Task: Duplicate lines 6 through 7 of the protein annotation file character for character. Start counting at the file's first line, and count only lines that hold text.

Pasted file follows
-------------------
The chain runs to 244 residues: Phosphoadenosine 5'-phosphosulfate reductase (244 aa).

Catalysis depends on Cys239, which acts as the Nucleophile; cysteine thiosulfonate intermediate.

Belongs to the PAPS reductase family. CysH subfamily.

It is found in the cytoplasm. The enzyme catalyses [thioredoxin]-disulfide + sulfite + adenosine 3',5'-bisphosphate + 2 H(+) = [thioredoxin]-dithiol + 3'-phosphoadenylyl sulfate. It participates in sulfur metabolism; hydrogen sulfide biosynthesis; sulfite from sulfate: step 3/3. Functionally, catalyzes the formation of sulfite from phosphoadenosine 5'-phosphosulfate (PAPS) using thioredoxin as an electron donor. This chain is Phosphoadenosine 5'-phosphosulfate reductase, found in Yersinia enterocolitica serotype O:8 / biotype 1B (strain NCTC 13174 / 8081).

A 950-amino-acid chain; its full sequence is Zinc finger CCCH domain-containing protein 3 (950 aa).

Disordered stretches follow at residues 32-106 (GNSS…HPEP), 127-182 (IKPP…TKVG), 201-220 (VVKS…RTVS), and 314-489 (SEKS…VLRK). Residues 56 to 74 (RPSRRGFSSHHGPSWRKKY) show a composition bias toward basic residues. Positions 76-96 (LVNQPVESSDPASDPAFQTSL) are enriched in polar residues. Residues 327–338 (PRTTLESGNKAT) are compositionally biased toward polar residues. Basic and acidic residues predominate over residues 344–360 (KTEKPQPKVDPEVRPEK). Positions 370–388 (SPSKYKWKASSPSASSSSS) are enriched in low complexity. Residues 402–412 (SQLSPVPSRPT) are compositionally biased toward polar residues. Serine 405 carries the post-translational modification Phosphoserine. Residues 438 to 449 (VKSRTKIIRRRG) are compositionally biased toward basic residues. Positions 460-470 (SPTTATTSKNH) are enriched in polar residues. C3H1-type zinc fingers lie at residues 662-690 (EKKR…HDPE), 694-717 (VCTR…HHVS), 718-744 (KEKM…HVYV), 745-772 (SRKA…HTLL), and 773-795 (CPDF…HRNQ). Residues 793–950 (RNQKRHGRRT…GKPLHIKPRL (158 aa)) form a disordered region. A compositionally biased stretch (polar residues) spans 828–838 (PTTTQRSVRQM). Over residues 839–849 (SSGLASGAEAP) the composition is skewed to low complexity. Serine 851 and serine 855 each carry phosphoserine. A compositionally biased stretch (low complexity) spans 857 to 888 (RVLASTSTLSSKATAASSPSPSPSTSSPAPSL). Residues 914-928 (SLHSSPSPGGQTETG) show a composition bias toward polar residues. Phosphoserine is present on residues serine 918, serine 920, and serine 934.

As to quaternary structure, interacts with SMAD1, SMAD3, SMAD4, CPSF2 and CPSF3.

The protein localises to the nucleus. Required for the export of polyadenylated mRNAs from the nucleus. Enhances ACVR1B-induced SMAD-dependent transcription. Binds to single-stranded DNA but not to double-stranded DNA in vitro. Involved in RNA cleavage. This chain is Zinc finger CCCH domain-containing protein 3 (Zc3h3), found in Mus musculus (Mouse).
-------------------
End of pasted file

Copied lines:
Disordered stretches follow at residues 32-106 (GNSS…HPEP), 127-182 (IKPP…TKVG), 201-220 (VVKS…RTVS), and 314-489 (SEKS…VLRK). Residues 56 to 74 (RPSRRGFSSHHGPSWRKKY) show a composition bias toward basic residues. Positions 76-96 (LVNQPVESSDPASDPAFQTSL) are enriched in polar residues. Residues 327–338 (PRTTLESGNKAT) are compositionally biased toward polar residues. Basic and acidic residues predominate over residues 344–360 (KTEKPQPKVDPEVRPEK). Positions 370–388 (SPSKYKWKASSPSASSSSS) are enriched in low complexity. Residues 402–412 (SQLSPVPSRPT) are compositionally biased toward polar residues. Serine 405 carries the post-translational modification Phosphoserine. Residues 438 to 449 (VKSRTKIIRRRG) are compositionally biased toward basic residues. Positions 460-470 (SPTTATTSKNH) are enriched in polar residues. C3H1-type zinc fingers lie at residues 662-690 (EKKR…HDPE), 694-717 (VCTR…HHVS), 718-744 (KEKM…HVYV), 745-772 (SRKA…HTLL), and 773-795 (CPDF…HRNQ). Residues 793–950 (RNQKRHGRRT…GKPLHIKPRL (158 aa)) form a disordered region. A compositionally biased stretch (polar residues) spans 828–838 (PTTTQRSVRQM). Over residues 839–849 (SSGLASGAEAP) the composition is skewed to low complexity. Serine 851 and serine 855 each carry phosphoserine. A compositionally biased stretch (low complexity) spans 857 to 888 (RVLASTSTLSSKATAASSPSPSPSTSSPAPSL). Residues 914-928 (SLHSSPSPGGQTETG) show a composition bias toward polar residues. Phosphoserine is present on residues serine 918, serine 920, and serine 934.

As to quaternary structure, interacts with SMAD1, SMAD3, SMAD4, CPSF2 and CPSF3.